For many years I have been working on a guitar method that focusses on jazz improvisation. There are many great guitar methods and jazz books out there like the David Baker books, the Bergonzi books, the guitar methods by Mick Goodrick, Ted Greene and George van Eps and many, many more. All these books give valuable information on specific musical or guitar related subjects. So why bother and come with yet another method?
Harmony, rhythm and melody are all connected and it’s impossible to separate them. Because the guitar is more limited as a melody instrument than let’s say a saxophone and more limited as a chord instrument than the piano, we must concentrate on ways that can compensate for these natural handicaps. One of the big problems is that we can’t see things as clearly on the neck as a saxophone or piano player on their instruments.
Chord intervals can serve as mediators here between harmony and melody. As an example let’s take scales. Instead of moving our fingers up and down the fretboard without thinking, we may use them to spell out intervals. And instead of playing 4 or 5 note guitar chords all the time, it’s also possible to work with two notes only -the very same intervals- and use them to create melodic movement when playing harmony. Off course the idea itself is not new. Bach used this principle as it seems in his Inventions (where only two voices create that effect!). Thelonious Monk, Bill Frisell, John Coltrane, Kurt Rosenwinkel, Herbie Hancock, Stan Getz and countless others rely heavily on intervals when comping or improvising melodies.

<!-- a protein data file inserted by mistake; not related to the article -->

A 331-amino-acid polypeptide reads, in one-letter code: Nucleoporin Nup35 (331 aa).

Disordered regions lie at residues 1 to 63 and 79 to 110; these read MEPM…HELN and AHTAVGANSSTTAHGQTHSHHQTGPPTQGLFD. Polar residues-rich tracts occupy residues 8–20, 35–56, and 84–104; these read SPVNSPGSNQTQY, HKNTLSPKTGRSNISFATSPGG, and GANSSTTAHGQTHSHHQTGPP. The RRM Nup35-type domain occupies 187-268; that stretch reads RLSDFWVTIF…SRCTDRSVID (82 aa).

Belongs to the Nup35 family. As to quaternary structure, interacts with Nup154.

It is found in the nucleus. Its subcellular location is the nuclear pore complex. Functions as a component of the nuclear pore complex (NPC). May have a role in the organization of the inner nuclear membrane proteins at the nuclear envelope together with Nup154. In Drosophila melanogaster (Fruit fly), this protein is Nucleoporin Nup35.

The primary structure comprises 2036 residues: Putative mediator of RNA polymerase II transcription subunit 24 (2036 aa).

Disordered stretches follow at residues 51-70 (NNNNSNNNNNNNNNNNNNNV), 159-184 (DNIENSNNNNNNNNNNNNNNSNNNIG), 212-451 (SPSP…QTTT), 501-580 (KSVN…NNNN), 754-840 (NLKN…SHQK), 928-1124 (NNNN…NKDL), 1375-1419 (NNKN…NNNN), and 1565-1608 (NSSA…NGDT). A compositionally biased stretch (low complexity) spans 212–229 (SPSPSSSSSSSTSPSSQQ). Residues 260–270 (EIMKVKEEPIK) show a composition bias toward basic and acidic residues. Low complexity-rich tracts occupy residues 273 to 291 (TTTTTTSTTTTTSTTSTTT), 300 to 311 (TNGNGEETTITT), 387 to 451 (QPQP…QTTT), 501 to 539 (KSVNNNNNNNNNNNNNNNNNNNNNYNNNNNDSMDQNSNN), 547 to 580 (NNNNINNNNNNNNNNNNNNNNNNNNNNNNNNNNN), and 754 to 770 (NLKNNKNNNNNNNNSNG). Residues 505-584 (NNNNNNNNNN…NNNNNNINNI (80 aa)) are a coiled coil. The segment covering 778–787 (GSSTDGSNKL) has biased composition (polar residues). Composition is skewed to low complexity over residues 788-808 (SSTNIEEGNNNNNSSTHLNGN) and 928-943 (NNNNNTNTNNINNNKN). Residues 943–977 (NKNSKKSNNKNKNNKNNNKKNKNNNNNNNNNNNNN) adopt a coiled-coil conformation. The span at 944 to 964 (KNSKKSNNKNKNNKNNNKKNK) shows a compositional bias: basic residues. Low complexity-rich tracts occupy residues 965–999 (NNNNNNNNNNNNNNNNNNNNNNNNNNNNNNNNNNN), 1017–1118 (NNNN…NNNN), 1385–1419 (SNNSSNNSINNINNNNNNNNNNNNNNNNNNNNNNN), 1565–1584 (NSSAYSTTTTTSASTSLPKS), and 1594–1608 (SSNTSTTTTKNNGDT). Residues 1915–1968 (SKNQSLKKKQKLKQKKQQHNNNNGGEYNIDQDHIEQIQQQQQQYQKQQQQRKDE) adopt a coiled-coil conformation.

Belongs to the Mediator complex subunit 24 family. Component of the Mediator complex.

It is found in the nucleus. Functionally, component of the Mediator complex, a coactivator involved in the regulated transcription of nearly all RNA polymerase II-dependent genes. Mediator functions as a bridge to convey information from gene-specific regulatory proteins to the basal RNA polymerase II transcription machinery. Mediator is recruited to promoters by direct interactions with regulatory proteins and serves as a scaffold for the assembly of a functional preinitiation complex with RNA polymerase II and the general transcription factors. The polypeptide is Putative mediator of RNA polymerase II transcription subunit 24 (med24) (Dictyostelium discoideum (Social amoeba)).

A typical study book spans between 100 and 200 pages, organized into chapters that present different aspects of a method or theory. The reader can only benefit fully from what is offered when all has been read. The Lyrebird Series © is a collection of short articles that each can be mastered within a week. Every single study focusses on the jazz repertoire itself as the starting point for where ever the music wants to take us. In approximately 15 pages you go from the melody and harmonic framework that is the tune to building an improvisation with rhythmic variations; and from an analysis of intervallic movement to finding melodic comping ideas based on our earlier improvisation. Included are reading and listening suggestions. Style features come from the discussed tunes themselves. So working on a tune like “Night in Tunesia” (Dizzy Gillespie) will make it necessary and logical to talk about bebop scales, while working on a tune like “Inner Urge” (Joe Henderson) will lead us to studying pentatonics. Combining inside harmony with the playing outside concept will be necessary when looking at a tune like “In ‘n’ out” (Joe Henderson), etc.
All studies or articles are intended for the serious guitar student, amateur and professional alike. It is presumed that users have an elementary knowledge of tonalities and modes. Apart from that the information offered in every study should be pretty much self explanatory. As an extra facility I will offer the possibility of workshops for music schools and conservatories as well as private online lessons. Feel free to contact me for more information.